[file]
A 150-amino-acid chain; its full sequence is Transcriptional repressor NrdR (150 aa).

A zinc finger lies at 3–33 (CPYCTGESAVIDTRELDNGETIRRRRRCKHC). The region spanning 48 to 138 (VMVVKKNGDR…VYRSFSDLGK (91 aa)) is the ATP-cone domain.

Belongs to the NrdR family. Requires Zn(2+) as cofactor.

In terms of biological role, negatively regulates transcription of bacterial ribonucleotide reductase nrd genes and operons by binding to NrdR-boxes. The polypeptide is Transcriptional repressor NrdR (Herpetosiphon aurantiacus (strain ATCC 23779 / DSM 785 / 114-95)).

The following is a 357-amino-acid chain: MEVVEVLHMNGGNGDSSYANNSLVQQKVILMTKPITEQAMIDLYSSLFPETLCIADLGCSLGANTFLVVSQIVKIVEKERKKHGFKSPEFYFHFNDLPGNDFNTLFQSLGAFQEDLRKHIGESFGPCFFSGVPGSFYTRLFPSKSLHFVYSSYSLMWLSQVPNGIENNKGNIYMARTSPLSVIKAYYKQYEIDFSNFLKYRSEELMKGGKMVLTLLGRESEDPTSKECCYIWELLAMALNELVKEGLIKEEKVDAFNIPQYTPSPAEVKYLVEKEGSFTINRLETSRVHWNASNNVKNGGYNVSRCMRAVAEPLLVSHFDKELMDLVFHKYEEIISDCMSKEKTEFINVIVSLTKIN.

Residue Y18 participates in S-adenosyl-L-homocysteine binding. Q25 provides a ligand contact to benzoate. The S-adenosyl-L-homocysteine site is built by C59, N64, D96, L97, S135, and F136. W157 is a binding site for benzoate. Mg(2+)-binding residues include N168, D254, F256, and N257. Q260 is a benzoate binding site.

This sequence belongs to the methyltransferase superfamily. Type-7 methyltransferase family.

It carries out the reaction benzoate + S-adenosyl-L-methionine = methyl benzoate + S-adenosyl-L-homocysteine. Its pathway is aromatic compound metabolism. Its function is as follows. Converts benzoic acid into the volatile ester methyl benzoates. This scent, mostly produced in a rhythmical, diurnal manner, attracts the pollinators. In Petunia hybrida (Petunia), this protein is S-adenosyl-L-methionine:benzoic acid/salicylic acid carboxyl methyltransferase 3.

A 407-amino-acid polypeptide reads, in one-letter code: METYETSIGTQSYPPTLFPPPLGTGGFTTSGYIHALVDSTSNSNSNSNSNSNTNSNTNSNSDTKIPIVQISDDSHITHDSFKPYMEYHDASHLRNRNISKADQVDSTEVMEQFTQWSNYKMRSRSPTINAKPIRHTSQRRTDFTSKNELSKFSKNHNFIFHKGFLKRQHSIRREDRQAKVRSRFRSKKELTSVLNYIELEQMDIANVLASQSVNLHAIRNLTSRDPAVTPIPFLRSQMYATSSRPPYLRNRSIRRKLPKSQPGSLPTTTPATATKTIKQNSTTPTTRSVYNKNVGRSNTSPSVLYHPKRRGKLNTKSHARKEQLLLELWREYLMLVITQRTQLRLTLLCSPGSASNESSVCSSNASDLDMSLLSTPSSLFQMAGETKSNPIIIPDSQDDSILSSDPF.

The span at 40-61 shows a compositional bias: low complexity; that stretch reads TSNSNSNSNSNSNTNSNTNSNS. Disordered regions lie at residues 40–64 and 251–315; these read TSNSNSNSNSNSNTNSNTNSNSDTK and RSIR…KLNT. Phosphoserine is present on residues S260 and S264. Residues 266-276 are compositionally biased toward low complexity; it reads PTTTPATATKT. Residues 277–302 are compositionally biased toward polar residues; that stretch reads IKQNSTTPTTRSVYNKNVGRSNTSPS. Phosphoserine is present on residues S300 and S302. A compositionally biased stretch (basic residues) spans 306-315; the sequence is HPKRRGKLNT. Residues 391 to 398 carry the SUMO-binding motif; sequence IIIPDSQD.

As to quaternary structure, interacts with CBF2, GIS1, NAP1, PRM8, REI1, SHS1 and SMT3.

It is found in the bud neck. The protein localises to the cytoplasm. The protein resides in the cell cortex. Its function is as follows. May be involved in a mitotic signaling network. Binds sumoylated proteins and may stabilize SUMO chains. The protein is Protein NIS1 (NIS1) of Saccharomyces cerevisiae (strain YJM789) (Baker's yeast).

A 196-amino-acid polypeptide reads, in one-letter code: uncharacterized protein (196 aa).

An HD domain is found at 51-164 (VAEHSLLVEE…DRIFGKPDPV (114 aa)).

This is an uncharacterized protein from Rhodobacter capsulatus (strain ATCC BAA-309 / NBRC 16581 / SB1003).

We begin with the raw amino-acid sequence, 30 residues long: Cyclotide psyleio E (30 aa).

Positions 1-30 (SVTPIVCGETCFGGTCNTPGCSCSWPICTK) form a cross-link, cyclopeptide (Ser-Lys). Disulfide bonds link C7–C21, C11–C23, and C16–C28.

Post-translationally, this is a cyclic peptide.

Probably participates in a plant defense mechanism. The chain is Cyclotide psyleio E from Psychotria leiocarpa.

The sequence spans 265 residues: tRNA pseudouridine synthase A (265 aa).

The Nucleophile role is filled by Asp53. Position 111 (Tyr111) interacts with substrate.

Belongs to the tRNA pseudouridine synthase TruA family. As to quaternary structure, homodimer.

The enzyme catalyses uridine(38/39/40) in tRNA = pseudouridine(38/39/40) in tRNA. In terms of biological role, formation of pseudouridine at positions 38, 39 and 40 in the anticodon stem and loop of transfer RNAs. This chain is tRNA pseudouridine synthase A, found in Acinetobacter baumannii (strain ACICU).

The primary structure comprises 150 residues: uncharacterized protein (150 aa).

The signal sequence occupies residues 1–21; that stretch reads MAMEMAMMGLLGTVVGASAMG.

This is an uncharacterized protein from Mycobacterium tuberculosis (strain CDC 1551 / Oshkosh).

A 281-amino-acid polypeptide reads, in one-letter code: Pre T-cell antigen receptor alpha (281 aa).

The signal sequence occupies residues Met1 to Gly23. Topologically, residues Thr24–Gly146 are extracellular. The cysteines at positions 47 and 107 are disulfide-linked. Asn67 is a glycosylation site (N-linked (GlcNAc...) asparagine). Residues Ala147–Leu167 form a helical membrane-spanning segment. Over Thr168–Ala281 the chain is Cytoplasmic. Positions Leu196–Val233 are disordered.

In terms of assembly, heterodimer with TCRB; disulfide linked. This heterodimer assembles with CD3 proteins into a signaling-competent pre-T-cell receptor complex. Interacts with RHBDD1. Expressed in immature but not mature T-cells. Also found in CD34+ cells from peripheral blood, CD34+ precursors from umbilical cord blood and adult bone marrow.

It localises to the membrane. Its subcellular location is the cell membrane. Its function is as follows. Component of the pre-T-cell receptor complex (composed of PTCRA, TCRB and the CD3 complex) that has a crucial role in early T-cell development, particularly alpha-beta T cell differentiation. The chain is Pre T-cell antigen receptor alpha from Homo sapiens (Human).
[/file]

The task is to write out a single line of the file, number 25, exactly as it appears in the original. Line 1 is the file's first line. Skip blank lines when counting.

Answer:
The signal sequence occupies residues 1–21; that stretch reads MAMEMAMMGLLGTVVGASAMG.